All three of the Olympic-class ships had eleven decks, eight of which were for passenger use. From top to bottom, the decks were:
- The Boat Deck, on which the lifeboats were positioned. The bridge and wheelhouse were at the forward end, in front of the captain's and officers' quarters. The bridge stood 8 feet (2.4 m) above the deck, extending out to either side so that the ship could be controlled while docking. The wheelhouse stood directly behind and above the bridge. The entrance to the First Class Grand Staircase and gymnasium were located midships along with the raised roof of the First Class lounge, while at the rear of the deck were the roof of the First Class smoke room and the relatively modest Second Class entrance. The wood-covered deck was divided into four segregated promenades; for officers, First Class passengers, engineers and Second Class passengers respectively. Lifeboats lined the side of the deck except in the First Class area, where there was a gap so that the view would not be spoiled.
- A Deck, also called the Promenade Deck, extended along the entire 546 feet (166 m) length of the superstructure. It was reserved exclusively for First Class passengers and contained First Class cabins, the First Class lounge, smoke room, reading and writing rooms and Palm Court.
- B Deck, the Bridge Deck, was the top weight-bearing deck and the uppermost level of the hull. More First Class passenger accommodation was located here with six palatial staterooms (cabins) featuring their own private promenades. Both were run by subcontracted chefs and their staff; all were lost in the disaster. The Second Class smoking room and entrance hall were both located on this deck. The raised forecastle of the ship was forward of the Bridge Deck, accommodating Number 1 hatch (the main hatch through to the cargo holds), various pieces of machinery and the anchor housings. It was kept off-limits to passengers. Aft of the Bridge Deck was the raised Poop Deck, 106 feet (32 m) long, used as a promenade by Third Class passengers. The forecastle and Poop Deck were separated from the Bridge Deck by well decks [A well deck is an exposed deck (weather deck) lower than decks fore and aft.].
- C Deck, the Shelter Deck, was the highest deck to run uninterrupted from the ships' stem to stern. It included the two well decks; the aft one served as part of the Third Class promenade. Crew cabins were located under the forecastle and Third Class public rooms were situated under the Poop Deck. In between were the majority of First Class cabins and the Second Class library.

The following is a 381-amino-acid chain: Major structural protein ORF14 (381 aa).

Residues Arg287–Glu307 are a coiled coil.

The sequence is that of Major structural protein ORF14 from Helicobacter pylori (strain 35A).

- D Deck, the Saloon Deck, was dominated by three large public rooms – the First Class Reception Room, the First Class Dining Saloon and the Second Class Dining Saloon. An open space was provided for Third Class passengers. First, Second and Third Class passengers had cabins on this deck, with berths for firemen located in the bow. It was the highest level reached by the ships' watertight bulkheads (though only by eight of the fifteen bulkheads).
- E Deck, the Upper Deck, was predominantly used for passenger accommodation for all classes plus berths for cooks, seamen, stewards and trimmers. Along its length ran a long passageway nicknamed Scotland Road by the crew, in reference to a famous street in Liverpool.
- F Deck, the Middle Deck, was the last complete deck and mainly accommodated Third Class passengers. There were also some Second Class cabins and crew accommodation. The Third Class dining saloon was located here, as were the swimming pool and Turkish bath.
- G Deck, the Lower Deck, was the lowest complete deck that carried passengers, and had the lowest portholes, just above the waterline. The squash court was located here along with the travelling post office where mail clerks sorted letters and parcels so that they would be ready for delivery when the ship docked. Food was also stored here. The deck was interrupted at several points by orlop (partial) decks over the boiler, engine and turbine rooms.
- The Orlop decks and the Tank Top were at the lowest level of the ship, below the waterline. The orlop decks were used as cargo space, while the Tank Top – the inner bottom of the ship's hull – provided the platform on which the ship's boilers, engines, turbines and electrical generators sat. This part of the ship was dominated by the engine and boiler rooms, areas that passengers would never normally see. They were connected with higher levels of the ship by flights of stairs; twin spiral stairways near the bow gave access up to D Deck.